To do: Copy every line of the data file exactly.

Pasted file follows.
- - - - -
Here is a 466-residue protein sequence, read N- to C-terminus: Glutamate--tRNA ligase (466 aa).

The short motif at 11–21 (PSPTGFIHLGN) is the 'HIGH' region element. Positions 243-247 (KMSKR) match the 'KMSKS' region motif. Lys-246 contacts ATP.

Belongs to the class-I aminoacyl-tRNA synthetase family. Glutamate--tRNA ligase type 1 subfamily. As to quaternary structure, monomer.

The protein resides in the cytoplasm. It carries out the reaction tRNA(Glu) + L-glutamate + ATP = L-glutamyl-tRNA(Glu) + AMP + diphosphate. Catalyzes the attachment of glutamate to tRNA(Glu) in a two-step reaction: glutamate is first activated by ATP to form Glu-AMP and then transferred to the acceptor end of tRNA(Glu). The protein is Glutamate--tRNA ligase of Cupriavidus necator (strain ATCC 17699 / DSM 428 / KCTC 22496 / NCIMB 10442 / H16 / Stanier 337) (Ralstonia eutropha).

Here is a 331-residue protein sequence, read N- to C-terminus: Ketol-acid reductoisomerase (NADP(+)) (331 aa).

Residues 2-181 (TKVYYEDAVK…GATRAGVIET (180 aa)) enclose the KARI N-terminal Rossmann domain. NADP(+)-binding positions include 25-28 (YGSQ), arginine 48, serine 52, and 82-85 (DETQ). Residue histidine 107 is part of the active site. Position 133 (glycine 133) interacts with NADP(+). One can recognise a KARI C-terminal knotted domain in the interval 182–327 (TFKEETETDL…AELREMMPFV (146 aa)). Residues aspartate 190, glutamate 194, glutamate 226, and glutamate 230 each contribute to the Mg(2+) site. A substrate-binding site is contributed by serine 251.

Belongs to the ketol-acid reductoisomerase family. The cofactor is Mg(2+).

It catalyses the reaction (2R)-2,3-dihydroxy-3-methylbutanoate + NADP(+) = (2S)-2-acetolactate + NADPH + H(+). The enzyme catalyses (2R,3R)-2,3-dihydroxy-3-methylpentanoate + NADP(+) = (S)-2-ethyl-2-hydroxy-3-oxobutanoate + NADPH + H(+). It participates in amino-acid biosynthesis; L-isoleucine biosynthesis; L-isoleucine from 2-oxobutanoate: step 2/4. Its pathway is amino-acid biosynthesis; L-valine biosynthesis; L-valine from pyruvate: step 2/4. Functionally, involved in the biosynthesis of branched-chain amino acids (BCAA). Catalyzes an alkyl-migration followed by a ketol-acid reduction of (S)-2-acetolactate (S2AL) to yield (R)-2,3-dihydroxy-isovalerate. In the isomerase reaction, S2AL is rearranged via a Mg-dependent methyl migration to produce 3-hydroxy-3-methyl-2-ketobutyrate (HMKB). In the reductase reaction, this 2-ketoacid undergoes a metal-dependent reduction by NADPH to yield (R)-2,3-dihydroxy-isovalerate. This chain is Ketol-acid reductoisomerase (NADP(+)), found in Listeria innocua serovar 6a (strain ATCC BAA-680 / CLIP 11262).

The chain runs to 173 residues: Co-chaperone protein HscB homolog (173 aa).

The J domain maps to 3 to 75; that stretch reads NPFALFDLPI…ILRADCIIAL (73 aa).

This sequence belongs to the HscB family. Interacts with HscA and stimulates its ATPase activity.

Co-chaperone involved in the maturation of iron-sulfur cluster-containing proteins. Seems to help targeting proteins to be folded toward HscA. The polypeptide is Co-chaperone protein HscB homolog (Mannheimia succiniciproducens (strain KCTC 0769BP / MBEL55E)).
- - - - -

Here is a 466-residue protein sequence, read N- to C-terminus: Glutamate--tRNA ligase (466 aa).

The short motif at 11–21 (PSPTGFIHLGN) is the 'HIGH' region element. Positions 243-247 (KMSKR) match the 'KMSKS' region motif. Lys-246 contacts ATP.

Belongs to the class-I aminoacyl-tRNA synthetase family. Glutamate--tRNA ligase type 1 subfamily. As to quaternary structure, monomer.

The protein resides in the cytoplasm. It carries out the reaction tRNA(Glu) + L-glutamate + ATP = L-glutamyl-tRNA(Glu) + AMP + diphosphate. Catalyzes the attachment of glutamate to tRNA(Glu) in a two-step reaction: glutamate is first activated by ATP to form Glu-AMP and then transferred to the acceptor end of tRNA(Glu). The protein is Glutamate--tRNA ligase of Cupriavidus necator (strain ATCC 17699 / DSM 428 / KCTC 22496 / NCIMB 10442 / H16 / Stanier 337) (Ralstonia eutropha).

Here is a 331-residue protein sequence, read N- to C-terminus: Ketol-acid reductoisomerase (NADP(+)) (331 aa).

Residues 2-181 (TKVYYEDAVK…GATRAGVIET (180 aa)) enclose the KARI N-terminal Rossmann domain. NADP(+)-binding positions include 25-28 (YGSQ), arginine 48, serine 52, and 82-85 (DETQ). Residue histidine 107 is part of the active site. Position 133 (glycine 133) interacts with NADP(+). One can recognise a KARI C-terminal knotted domain in the interval 182–327 (TFKEETETDL…AELREMMPFV (146 aa)). Residues aspartate 190, glutamate 194, glutamate 226, and glutamate 230 each contribute to the Mg(2+) site. A substrate-binding site is contributed by serine 251.

Belongs to the ketol-acid reductoisomerase family. The cofactor is Mg(2+).

It catalyses the reaction (2R)-2,3-dihydroxy-3-methylbutanoate + NADP(+) = (2S)-2-acetolactate + NADPH + H(+). The enzyme catalyses (2R,3R)-2,3-dihydroxy-3-methylpentanoate + NADP(+) = (S)-2-ethyl-2-hydroxy-3-oxobutanoate + NADPH + H(+). It participates in amino-acid biosynthesis; L-isoleucine biosynthesis; L-isoleucine from 2-oxobutanoate: step 2/4. Its pathway is amino-acid biosynthesis; L-valine biosynthesis; L-valine from pyruvate: step 2/4. Functionally, involved in the biosynthesis of branched-chain amino acids (BCAA). Catalyzes an alkyl-migration followed by a ketol-acid reduction of (S)-2-acetolactate (S2AL) to yield (R)-2,3-dihydroxy-isovalerate. In the isomerase reaction, S2AL is rearranged via a Mg-dependent methyl migration to produce 3-hydroxy-3-methyl-2-ketobutyrate (HMKB). In the reductase reaction, this 2-ketoacid undergoes a metal-dependent reduction by NADPH to yield (R)-2,3-dihydroxy-isovalerate. This chain is Ketol-acid reductoisomerase (NADP(+)), found in Listeria innocua serovar 6a (strain ATCC BAA-680 / CLIP 11262).

The chain runs to 173 residues: Co-chaperone protein HscB homolog (173 aa).

The J domain maps to 3 to 75; that stretch reads NPFALFDLPI…ILRADCIIAL (73 aa).

This sequence belongs to the HscB family. Interacts with HscA and stimulates its ATPase activity.

Co-chaperone involved in the maturation of iron-sulfur cluster-containing proteins. Seems to help targeting proteins to be folded toward HscA. The polypeptide is Co-chaperone protein HscB homolog (Mannheimia succiniciproducens (strain KCTC 0769BP / MBEL55E)).